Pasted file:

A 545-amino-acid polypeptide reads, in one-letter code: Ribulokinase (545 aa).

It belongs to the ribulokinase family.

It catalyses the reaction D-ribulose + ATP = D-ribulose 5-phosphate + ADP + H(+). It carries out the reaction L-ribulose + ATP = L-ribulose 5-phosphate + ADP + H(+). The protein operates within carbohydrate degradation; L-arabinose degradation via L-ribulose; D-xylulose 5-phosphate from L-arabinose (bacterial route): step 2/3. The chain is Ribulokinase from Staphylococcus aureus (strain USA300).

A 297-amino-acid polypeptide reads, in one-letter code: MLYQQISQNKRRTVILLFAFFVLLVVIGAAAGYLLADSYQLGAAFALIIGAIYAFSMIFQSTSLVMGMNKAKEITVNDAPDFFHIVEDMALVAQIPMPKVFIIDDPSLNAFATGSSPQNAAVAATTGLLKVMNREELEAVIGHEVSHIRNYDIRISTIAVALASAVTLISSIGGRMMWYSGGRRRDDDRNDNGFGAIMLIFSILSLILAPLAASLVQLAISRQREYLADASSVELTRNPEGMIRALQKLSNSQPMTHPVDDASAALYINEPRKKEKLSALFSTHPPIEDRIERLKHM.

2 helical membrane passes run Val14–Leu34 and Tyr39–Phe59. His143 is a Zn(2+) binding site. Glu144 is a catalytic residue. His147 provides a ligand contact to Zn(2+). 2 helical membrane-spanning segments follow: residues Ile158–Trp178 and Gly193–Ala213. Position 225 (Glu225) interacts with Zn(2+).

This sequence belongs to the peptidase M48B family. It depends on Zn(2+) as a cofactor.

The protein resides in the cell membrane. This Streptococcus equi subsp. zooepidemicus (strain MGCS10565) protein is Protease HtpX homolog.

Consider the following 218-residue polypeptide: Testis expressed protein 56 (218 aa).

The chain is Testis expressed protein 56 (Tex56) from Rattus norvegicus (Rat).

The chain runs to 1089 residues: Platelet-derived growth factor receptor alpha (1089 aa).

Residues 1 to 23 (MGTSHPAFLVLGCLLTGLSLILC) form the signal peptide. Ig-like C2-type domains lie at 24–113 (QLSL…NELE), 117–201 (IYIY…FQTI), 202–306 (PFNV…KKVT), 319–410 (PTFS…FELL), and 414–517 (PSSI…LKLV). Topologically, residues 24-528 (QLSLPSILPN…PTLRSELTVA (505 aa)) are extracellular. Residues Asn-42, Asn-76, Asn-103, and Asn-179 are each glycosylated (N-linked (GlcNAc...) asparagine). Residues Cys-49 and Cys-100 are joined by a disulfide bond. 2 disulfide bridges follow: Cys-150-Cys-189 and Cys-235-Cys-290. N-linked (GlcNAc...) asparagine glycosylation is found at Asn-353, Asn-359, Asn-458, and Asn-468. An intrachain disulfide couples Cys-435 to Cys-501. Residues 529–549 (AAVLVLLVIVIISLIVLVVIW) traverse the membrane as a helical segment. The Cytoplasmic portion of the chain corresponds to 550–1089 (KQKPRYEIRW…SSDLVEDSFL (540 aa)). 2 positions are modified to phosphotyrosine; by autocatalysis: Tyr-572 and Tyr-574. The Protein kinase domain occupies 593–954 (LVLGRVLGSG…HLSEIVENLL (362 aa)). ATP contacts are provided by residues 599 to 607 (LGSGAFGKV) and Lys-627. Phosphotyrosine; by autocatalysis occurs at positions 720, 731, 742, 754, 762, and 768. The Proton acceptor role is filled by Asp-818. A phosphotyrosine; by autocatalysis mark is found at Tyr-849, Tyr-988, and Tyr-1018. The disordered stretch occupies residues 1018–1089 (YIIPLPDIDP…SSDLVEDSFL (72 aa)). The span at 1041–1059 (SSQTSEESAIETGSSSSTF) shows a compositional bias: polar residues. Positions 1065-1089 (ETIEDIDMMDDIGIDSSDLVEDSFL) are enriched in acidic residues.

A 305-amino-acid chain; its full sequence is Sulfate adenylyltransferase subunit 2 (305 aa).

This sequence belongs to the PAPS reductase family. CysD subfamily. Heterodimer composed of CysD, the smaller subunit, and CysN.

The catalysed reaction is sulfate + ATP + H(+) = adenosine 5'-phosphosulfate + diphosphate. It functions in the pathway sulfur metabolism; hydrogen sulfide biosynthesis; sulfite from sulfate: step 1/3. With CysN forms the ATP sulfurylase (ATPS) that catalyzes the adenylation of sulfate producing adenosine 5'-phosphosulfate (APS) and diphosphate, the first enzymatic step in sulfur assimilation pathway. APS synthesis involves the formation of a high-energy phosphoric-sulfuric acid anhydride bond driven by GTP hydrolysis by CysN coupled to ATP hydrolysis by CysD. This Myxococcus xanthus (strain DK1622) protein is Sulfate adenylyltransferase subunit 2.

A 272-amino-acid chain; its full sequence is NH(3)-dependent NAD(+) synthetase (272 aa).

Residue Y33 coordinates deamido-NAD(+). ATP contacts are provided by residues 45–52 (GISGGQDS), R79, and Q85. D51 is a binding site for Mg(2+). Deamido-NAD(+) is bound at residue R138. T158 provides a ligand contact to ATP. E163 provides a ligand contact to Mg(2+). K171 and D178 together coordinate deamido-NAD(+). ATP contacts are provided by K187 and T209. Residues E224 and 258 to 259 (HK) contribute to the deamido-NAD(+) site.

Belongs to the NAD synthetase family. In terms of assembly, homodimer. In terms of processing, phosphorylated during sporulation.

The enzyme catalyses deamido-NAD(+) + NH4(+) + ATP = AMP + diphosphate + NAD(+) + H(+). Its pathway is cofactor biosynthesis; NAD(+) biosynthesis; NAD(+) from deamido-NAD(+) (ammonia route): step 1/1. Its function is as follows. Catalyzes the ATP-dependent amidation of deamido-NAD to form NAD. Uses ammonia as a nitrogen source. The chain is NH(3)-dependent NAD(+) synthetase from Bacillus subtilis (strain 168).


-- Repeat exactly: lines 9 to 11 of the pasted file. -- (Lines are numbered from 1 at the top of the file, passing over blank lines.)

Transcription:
The chain is Testis expressed protein 56 (Tex56) from Rattus norvegicus (Rat).

The chain runs to 1089 residues: Platelet-derived growth factor receptor alpha (1089 aa).

Residues 1 to 23 (MGTSHPAFLVLGCLLTGLSLILC) form the signal peptide. Ig-like C2-type domains lie at 24–113 (QLSL…NELE), 117–201 (IYIY…FQTI), 202–306 (PFNV…KKVT), 319–410 (PTFS…FELL), and 414–517 (PSSI…LKLV). Topologically, residues 24-528 (QLSLPSILPN…PTLRSELTVA (505 aa)) are extracellular. Residues Asn-42, Asn-76, Asn-103, and Asn-179 are each glycosylated (N-linked (GlcNAc...) asparagine). Residues Cys-49 and Cys-100 are joined by a disulfide bond. 2 disulfide bridges follow: Cys-150-Cys-189 and Cys-235-Cys-290. N-linked (GlcNAc...) asparagine glycosylation is found at Asn-353, Asn-359, Asn-458, and Asn-468. An intrachain disulfide couples Cys-435 to Cys-501. Residues 529–549 (AAVLVLLVIVIISLIVLVVIW) traverse the membrane as a helical segment. The Cytoplasmic portion of the chain corresponds to 550–1089 (KQKPRYEIRW…SSDLVEDSFL (540 aa)). 2 positions are modified to phosphotyrosine; by autocatalysis: Tyr-572 and Tyr-574. The Protein kinase domain occupies 593–954 (LVLGRVLGSG…HLSEIVENLL (362 aa)). ATP contacts are provided by residues 599 to 607 (LGSGAFGKV) and Lys-627. Phosphotyrosine; by autocatalysis occurs at positions 720, 731, 742, 754, 762, and 768. The Proton acceptor role is filled by Asp-818. A phosphotyrosine; by autocatalysis mark is found at Tyr-849, Tyr-988, and Tyr-1018. The disordered stretch occupies residues 1018–1089 (YIIPLPDIDP…SSDLVEDSFL (72 aa)). The span at 1041–1059 (SSQTSEESAIETGSSSSTF) shows a compositional bias: polar residues. Positions 1065-1089 (ETIEDIDMMDDIGIDSSDLVEDSFL) are enriched in acidic residues.